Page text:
Not true. The purpose of the Jewish Feasts Days were for encounters with God. Just as Passover had 2 encounters with God, so too we saw God in action on Unleavened Bread, First Fruits, and Pentecost. Given that track record, wouldn't it make sense to have an encounter with God on Trumpets, Yom Kippur, and Tabernacles? When the disciples asked Jesus about when The end times prophesies would happen, He told them they were not in darkness, but were children of light and could know these things. The day Christ was actually born isn't that important now that He has come, but if you were a wise man in Persia, you would have been watching for the signs and would have known your Savior was come if you had known the times of the seasons.
If you read the parables on the foolish virgins, the talents, unwise servants, etc, they all point to "servants"( that's a Christian) that has forgotten, or wasn't looking for his Master to return. You CAN know these days for His return and He admonishes you to be "watching" for Him. It is absolutely true that Dec 25th means nothing to God, but Tabernacles absolutely matters to God, as does Trumpets, and Yom Kippur.
Jesus appeared to us as a Jew, He practiced as an observant Jew, and the Jewish people were chosen to reveal the oracles of God to the world. Jesus came to save the Jew first, and then the Gentile. It would be totally consistent for the Jewish Law and customs to reveal EVERYTHING about Christ. To celebrate on a pagan day is just another example of the spirit of Antichrist already here. To call Sunday the Sabbath is another example. The first thing Jesus will do on His return to Earth will be to re establish the Sabbath.
I'm not a radical. I observe the birth of Jesus on Christmas on Dec. 25th, but I also observe the worship of my Savior every day. Jesus told His Church not to worry about people judging you not observing Feast Days and other traditions. He also relieved us of the burden of forbidden foods. But knowing the significance of the Feast Days should be a TOP priority of all Christian teachings. Just as we understand He most likely was born on Tabernacles, we need to understand the Rapture will most likely happen on some future Rosh Hashana( Trumpets, ergo the trump theme), the return of Christ on Yom Kippur( Judgment Day), and the 1000 year Reign of Christ should begin on some future Feast of Tabernacles.
For most Christians, we might be wrong on most of these days, but look at the cost of being wrong if you don't know that Trumpets will bring the Rapture. Not knowing Jesus was born on Tabernacles is just a slight inconvenience, but being left behind because you didn't think the Feast Days mattered will put us in the category of the foolish virgins or the foolish servants that got drunk and beat the others. Just picture the virgins that were told to go where they "buy and sell" and return to find their Bridegroom gone. They were still "virgins", (Christians), but apparently were the "lukewarm" "double minded" Christians who thought their Master delayed His return.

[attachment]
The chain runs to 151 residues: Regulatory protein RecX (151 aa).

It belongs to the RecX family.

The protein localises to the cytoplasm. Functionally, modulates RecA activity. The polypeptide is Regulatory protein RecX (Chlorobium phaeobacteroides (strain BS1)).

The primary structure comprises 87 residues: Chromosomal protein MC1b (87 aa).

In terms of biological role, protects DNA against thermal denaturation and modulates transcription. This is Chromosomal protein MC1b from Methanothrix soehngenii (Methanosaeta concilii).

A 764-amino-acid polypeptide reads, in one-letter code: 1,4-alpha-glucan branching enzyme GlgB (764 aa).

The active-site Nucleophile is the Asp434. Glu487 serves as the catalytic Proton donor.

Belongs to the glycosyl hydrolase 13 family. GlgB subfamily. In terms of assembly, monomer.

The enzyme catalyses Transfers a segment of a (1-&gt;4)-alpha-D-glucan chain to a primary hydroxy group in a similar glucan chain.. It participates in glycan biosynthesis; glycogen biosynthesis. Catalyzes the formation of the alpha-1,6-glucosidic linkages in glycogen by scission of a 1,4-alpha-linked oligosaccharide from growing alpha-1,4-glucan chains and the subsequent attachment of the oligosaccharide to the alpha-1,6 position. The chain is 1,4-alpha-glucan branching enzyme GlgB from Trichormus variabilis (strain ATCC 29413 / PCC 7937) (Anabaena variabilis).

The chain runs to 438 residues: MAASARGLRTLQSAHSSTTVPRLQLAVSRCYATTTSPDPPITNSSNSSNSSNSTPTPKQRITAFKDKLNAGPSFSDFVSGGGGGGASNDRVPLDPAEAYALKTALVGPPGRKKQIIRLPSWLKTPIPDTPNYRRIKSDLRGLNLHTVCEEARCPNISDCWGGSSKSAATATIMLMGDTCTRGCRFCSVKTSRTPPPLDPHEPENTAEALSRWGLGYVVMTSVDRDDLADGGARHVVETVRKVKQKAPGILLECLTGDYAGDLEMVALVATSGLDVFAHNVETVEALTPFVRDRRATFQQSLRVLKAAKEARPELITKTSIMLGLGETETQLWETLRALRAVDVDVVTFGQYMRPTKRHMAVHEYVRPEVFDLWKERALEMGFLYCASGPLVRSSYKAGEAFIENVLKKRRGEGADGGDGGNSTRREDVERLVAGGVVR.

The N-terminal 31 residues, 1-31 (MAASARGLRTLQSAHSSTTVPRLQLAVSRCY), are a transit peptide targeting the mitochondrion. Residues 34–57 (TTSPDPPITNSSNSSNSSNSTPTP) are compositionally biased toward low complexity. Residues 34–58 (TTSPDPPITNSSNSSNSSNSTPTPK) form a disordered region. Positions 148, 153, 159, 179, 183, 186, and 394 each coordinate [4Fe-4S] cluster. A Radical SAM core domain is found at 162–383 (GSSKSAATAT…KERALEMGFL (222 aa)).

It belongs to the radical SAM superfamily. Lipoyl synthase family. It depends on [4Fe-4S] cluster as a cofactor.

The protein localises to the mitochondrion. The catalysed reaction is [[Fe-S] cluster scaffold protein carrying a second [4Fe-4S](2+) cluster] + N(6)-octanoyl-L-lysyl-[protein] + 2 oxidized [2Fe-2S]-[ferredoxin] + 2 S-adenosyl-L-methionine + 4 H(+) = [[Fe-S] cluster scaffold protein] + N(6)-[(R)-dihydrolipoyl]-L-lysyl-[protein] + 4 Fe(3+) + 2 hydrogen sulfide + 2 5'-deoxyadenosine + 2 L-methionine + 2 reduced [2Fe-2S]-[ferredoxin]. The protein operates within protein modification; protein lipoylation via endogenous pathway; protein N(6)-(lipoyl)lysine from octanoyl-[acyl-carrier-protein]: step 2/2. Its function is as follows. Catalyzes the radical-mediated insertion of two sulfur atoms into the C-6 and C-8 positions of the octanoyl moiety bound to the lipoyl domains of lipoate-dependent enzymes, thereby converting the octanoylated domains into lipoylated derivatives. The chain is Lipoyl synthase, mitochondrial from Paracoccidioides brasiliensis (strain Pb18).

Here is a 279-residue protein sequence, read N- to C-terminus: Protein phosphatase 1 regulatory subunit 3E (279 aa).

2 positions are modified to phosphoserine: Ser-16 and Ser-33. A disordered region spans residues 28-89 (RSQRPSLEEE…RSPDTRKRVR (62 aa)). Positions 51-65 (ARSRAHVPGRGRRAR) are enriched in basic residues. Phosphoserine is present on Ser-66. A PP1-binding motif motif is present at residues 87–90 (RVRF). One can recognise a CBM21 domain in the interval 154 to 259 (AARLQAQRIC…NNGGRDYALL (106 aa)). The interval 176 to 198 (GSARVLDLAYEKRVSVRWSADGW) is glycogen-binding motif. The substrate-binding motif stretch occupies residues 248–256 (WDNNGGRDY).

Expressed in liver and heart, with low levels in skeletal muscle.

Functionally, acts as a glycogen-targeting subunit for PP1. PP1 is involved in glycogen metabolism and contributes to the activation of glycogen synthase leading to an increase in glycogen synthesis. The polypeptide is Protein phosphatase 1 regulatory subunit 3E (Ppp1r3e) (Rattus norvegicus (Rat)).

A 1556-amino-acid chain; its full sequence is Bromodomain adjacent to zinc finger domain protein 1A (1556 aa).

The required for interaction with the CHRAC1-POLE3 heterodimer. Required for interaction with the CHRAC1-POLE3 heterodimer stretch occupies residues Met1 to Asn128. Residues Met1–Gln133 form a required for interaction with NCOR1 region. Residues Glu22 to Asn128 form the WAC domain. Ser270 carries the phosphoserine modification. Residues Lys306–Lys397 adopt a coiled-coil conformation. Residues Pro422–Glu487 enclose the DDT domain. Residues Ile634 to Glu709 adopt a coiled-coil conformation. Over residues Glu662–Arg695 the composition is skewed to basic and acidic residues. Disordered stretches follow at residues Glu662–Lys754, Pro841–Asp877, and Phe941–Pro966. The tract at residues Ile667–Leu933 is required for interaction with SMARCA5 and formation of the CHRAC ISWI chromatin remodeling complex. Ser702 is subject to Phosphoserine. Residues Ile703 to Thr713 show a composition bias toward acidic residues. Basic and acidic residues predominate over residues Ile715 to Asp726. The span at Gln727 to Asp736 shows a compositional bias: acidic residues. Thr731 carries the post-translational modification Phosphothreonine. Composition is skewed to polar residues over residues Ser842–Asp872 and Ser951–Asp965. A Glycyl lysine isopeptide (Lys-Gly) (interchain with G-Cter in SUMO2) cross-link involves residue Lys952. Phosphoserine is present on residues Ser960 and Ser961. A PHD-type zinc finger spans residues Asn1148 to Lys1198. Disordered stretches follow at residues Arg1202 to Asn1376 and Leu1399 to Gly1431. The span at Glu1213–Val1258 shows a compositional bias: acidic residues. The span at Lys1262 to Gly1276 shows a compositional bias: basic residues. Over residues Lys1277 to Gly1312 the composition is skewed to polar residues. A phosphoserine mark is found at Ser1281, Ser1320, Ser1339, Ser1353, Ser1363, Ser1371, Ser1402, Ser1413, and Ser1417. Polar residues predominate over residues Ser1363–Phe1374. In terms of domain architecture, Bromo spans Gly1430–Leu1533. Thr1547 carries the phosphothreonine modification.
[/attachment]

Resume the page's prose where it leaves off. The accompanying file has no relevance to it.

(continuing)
Celebrating Christmas in Dec doesn't doom you to hell, but shouldn't our teachers teach the Truth?
No one knows whether Jesus was born on Tabernacles and that does not seem to matter at all. If it did I have no doubt God would have clearly and unequivocally published the exact date in His Word.
And not knowing the feast days will not cause anyone to be "left behind" unless they do not already know the Savoir to whom the feast days simply pointed.
"And beginning at Moses and all the Prophets, He expounded to them in all the Scriptures the things concerning Himself." (Luke 24:27)
I do not have to build a tent in my back yard to know the true tabernacle of God come down from heaven, or blow a rams horn once a year to know he will return "at the last trumpet". These are not hidden things.
They were still "virgins", (Christians),
Actually they were not. For the parable concludes, " Afterward the other virgins came also, saying, 'Lord, Lord, open to us!' But he answered and said, 'Assuredly, I say to you, I do not know you.' Watch therefore, for you know neither the day nor the hour in which the Son of Man is coming." Jesus knows all His own by name. The kingdom is full of both wheat and tares, and the foolish virgins were not His own. (We also need to be careful about assuming a word means something without carefully examining the context.)
What cost is that? Do you think you have to know what day the rapture is supposed to occur in order to be included in it?
Not knowing Jesus was born on Tabernacles is just a slight inconvenience, but being left behind because you didn't think the Feast Days mattered will put us in the category of the foolish virgins or the foolish servants that got drunk and beat the others. Just picture the virgins that were told to go where they "buy and sell" and return to find their Bridegroom gone.
I think this is an impressive misreading of the parable. The reason the foolish virgins had to go out to buy oil was because they weren't prepared in the first place. "Getting drunk and beating the others" isn't a metaphor for not keeping track of Jewish festivals, it's a metaphor for leading a morally disordered life. (Doing things like, say, getting drunk and beating people up.)
The point of the parable is not to preach some sort of gnosis (special knowledge) that some days are more special than others because of where they are on the Jewish calendar. The point is for me to stay in the state of grace and sanctity and repentance, so that when Jesus comes for me -- which could be at his Second Coming, or could be at my own death (which, for all I know, could be today) -- I will be ready.